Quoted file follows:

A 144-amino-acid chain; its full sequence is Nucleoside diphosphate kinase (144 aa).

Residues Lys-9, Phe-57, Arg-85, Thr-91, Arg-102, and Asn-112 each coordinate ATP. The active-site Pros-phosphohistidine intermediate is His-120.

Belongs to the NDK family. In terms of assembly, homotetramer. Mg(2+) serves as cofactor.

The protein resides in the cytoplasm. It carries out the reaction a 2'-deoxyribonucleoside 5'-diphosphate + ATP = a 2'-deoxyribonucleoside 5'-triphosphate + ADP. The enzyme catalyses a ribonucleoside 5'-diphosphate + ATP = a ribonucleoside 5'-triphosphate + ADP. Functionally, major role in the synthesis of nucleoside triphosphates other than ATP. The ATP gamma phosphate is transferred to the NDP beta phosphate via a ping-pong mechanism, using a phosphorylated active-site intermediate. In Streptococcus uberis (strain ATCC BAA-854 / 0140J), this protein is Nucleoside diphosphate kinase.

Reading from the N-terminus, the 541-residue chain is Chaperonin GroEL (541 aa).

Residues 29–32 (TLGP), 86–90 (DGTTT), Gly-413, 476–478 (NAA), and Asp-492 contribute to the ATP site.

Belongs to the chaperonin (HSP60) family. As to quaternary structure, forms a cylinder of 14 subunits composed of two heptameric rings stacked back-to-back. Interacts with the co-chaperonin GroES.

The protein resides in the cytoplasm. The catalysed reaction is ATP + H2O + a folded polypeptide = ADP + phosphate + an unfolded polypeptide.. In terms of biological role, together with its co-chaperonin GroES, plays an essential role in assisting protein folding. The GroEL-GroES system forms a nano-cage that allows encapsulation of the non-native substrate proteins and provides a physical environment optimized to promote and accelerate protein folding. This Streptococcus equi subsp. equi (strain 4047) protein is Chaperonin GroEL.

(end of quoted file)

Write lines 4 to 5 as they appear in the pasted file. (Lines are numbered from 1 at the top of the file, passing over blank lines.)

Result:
The protein resides in the cytoplasm. It carries out the reaction a 2'-deoxyribonucleoside 5'-diphosphate + ATP = a 2'-deoxyribonucleoside 5'-triphosphate + ADP. The enzyme catalyses a ribonucleoside 5'-diphosphate + ATP = a ribonucleoside 5'-triphosphate + ADP. Functionally, major role in the synthesis of nucleoside triphosphates other than ATP. The ATP gamma phosphate is transferred to the NDP beta phosphate via a ping-pong mechanism, using a phosphorylated active-site intermediate. In Streptococcus uberis (strain ATCC BAA-854 / 0140J), this protein is Nucleoside diphosphate kinase.

Reading from the N-terminus, the 541-residue chain is Chaperonin GroEL (541 aa).